October 10, 2011 weblog
US Army purchases robotic scouts (w/ video)
(PhysOrg.com) -- By being the first to scout out an unknown building or peek over a wall, a small dumbbell-shaped robot will be taking over some of the riskiest tasks in the US Army. The robots maker, ReconRobotics, Inc., recently announced that the US Army has requested to purchase 315 of the Recon Scout XT robot kits and an equal number of SearchStick devices for $4.8 million. The company expects to deliver the products by the end of October.
The Recon Scout XT robots are designed to assist fire teams by increasing the teams situational awareness and standoff distance when investigating unknown environments or during compound clearing operations. For instance, before entering a building or cave, a soldier can toss one of the 1.2-pound robots inside the confined space. Using a hand-held device, the soldier can steer the camera-equipped robot around as it transmits live video of the environment back to the soldier. The video allows soldiers to determine the layout of the enclosed spaces and the location of hidden enemies, and to identify potential improvised explosive devices.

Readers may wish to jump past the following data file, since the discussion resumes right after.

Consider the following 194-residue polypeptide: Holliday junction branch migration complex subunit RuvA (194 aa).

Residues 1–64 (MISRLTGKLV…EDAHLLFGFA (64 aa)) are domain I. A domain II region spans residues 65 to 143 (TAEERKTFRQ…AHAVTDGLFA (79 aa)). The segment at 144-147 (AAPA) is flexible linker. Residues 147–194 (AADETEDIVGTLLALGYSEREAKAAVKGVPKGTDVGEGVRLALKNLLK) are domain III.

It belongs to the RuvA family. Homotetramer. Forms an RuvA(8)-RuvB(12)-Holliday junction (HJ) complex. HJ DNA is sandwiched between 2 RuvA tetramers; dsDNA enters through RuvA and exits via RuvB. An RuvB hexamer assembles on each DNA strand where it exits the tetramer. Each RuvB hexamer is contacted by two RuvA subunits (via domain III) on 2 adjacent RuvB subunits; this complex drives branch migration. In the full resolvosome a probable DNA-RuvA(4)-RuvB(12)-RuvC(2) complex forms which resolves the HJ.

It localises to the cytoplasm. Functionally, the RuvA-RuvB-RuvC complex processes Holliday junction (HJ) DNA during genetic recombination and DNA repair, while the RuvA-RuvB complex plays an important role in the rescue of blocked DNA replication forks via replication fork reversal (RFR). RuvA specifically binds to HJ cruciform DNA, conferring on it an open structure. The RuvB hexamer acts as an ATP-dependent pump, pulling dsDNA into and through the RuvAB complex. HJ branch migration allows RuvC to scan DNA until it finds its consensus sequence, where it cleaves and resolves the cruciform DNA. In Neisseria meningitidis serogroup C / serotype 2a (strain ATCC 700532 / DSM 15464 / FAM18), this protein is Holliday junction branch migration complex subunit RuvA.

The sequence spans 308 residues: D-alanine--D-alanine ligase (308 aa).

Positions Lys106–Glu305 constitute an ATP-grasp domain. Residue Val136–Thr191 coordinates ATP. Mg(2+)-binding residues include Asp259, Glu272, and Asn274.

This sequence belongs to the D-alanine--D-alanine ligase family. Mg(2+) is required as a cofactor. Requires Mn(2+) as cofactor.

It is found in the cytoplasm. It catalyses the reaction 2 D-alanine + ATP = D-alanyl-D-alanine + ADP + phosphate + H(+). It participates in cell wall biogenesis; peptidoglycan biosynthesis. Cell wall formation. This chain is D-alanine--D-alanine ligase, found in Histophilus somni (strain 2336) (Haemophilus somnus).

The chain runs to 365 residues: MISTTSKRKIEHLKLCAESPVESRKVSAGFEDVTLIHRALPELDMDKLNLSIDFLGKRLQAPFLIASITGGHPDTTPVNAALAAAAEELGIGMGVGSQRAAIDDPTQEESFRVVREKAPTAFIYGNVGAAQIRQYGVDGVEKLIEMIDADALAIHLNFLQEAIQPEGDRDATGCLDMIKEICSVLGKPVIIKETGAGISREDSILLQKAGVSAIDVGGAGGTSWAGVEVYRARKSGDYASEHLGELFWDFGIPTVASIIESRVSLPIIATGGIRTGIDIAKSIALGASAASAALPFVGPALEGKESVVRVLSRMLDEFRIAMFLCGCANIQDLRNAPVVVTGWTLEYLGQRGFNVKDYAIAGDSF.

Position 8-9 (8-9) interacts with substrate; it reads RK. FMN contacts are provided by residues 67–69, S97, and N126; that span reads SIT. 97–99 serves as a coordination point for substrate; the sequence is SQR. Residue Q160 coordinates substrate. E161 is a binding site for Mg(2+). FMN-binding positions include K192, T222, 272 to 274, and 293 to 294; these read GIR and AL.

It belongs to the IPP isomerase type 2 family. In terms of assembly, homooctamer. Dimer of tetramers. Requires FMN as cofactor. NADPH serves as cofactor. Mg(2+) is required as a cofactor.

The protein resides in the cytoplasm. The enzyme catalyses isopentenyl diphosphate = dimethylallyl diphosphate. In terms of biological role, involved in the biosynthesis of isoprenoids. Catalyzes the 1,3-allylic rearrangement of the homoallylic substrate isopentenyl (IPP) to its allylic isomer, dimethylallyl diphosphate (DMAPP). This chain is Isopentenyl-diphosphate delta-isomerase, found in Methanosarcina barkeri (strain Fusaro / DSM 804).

According to ReconRobotics, the robot can roll quietly over dirt, sand, rocks, and door thresholds, and withstand a 30-foot drop. Its infrared optical system automatically turns on in low light conditions, allowing it to see in complete darkness. It can also be operated in any of three transmitting frequencies, allowing soldiers to operate up to three robots in the same environment at the same time. The systems can be recharged using standard 5590 or 2590 batteries.
The SearchStick, a pole with powered jaws, can clasp the Recon Scout XT robot, which allows it to serve as a pole camera. The SearchStick has a collapsed length of 20.5" (52 cm) and can be extended to a length of 72" (183 cm). Instead of tossing the robot, soldiers can physically maneuver the robot to gain views over walled compounds, rooftops, high windows, stairwells, and attics, or in confined spaces such as ventilation ducts, crawl spaces, tunnels, and under vehicles.
More than 2,000 Recon Scout systems are already being used by the US military, as well as friendly international forces and law enforcement agencies. As ReconRobotics emphasizes, the option of sending robots to scout unknown environments can not only enhance mission planning and execution, but also save human lives.
© 2011 PhysOrg.com